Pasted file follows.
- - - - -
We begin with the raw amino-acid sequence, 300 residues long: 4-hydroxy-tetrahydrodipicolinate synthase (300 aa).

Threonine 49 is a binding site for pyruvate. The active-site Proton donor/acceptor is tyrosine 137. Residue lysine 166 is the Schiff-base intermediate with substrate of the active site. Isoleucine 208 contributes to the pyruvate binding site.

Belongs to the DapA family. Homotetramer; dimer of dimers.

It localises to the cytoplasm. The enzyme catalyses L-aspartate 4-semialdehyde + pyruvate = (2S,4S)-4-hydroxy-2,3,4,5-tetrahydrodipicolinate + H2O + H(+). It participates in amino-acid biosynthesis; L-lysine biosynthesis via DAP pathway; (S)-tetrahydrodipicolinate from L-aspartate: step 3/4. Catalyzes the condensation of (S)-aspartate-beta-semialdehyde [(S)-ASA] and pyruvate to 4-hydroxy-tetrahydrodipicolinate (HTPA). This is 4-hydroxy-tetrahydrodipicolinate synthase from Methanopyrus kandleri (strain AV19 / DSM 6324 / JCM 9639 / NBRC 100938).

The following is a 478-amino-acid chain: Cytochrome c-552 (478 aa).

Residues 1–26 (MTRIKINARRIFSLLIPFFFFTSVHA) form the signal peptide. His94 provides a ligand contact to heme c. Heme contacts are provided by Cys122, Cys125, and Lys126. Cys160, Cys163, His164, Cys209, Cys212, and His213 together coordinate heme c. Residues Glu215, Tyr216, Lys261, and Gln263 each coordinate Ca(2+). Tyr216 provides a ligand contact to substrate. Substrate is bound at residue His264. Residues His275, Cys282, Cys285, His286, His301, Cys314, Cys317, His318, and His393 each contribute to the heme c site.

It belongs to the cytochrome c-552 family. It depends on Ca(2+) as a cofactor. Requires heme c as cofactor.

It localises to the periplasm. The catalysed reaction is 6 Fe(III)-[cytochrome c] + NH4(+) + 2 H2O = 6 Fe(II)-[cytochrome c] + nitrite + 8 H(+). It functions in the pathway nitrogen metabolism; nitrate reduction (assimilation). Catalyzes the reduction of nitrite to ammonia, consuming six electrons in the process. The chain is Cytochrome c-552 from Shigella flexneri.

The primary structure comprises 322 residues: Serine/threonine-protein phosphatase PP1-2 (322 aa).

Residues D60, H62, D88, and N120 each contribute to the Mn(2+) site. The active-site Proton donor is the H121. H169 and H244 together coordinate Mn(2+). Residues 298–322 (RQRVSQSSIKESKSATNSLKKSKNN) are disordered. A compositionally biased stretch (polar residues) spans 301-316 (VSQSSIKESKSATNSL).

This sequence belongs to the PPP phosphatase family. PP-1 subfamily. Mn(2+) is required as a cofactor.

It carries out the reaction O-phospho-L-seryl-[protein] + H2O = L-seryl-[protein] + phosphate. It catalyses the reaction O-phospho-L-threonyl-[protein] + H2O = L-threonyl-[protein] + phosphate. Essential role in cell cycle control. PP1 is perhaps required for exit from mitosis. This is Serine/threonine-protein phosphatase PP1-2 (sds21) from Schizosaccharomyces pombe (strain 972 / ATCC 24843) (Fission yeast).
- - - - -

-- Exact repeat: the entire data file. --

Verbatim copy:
We begin with the raw amino-acid sequence, 300 residues long: 4-hydroxy-tetrahydrodipicolinate synthase (300 aa).

Threonine 49 is a binding site for pyruvate. The active-site Proton donor/acceptor is tyrosine 137. Residue lysine 166 is the Schiff-base intermediate with substrate of the active site. Isoleucine 208 contributes to the pyruvate binding site.

Belongs to the DapA family. Homotetramer; dimer of dimers.

It localises to the cytoplasm. The enzyme catalyses L-aspartate 4-semialdehyde + pyruvate = (2S,4S)-4-hydroxy-2,3,4,5-tetrahydrodipicolinate + H2O + H(+). It participates in amino-acid biosynthesis; L-lysine biosynthesis via DAP pathway; (S)-tetrahydrodipicolinate from L-aspartate: step 3/4. Catalyzes the condensation of (S)-aspartate-beta-semialdehyde [(S)-ASA] and pyruvate to 4-hydroxy-tetrahydrodipicolinate (HTPA). This is 4-hydroxy-tetrahydrodipicolinate synthase from Methanopyrus kandleri (strain AV19 / DSM 6324 / JCM 9639 / NBRC 100938).

The following is a 478-amino-acid chain: Cytochrome c-552 (478 aa).

Residues 1–26 (MTRIKINARRIFSLLIPFFFFTSVHA) form the signal peptide. His94 provides a ligand contact to heme c. Heme contacts are provided by Cys122, Cys125, and Lys126. Cys160, Cys163, His164, Cys209, Cys212, and His213 together coordinate heme c. Residues Glu215, Tyr216, Lys261, and Gln263 each coordinate Ca(2+). Tyr216 provides a ligand contact to substrate. Substrate is bound at residue His264. Residues His275, Cys282, Cys285, His286, His301, Cys314, Cys317, His318, and His393 each contribute to the heme c site.

It belongs to the cytochrome c-552 family. It depends on Ca(2+) as a cofactor. Requires heme c as cofactor.

It localises to the periplasm. The catalysed reaction is 6 Fe(III)-[cytochrome c] + NH4(+) + 2 H2O = 6 Fe(II)-[cytochrome c] + nitrite + 8 H(+). It functions in the pathway nitrogen metabolism; nitrate reduction (assimilation). Catalyzes the reduction of nitrite to ammonia, consuming six electrons in the process. The chain is Cytochrome c-552 from Shigella flexneri.

The primary structure comprises 322 residues: Serine/threonine-protein phosphatase PP1-2 (322 aa).

Residues D60, H62, D88, and N120 each contribute to the Mn(2+) site. The active-site Proton donor is the H121. H169 and H244 together coordinate Mn(2+). Residues 298–322 (RQRVSQSSIKESKSATNSLKKSKNN) are disordered. A compositionally biased stretch (polar residues) spans 301-316 (VSQSSIKESKSATNSL).

This sequence belongs to the PPP phosphatase family. PP-1 subfamily. Mn(2+) is required as a cofactor.

It carries out the reaction O-phospho-L-seryl-[protein] + H2O = L-seryl-[protein] + phosphate. It catalyses the reaction O-phospho-L-threonyl-[protein] + H2O = L-threonyl-[protein] + phosphate. Essential role in cell cycle control. PP1 is perhaps required for exit from mitosis. This is Serine/threonine-protein phosphatase PP1-2 (sds21) from Schizosaccharomyces pombe (strain 972 / ATCC 24843) (Fission yeast).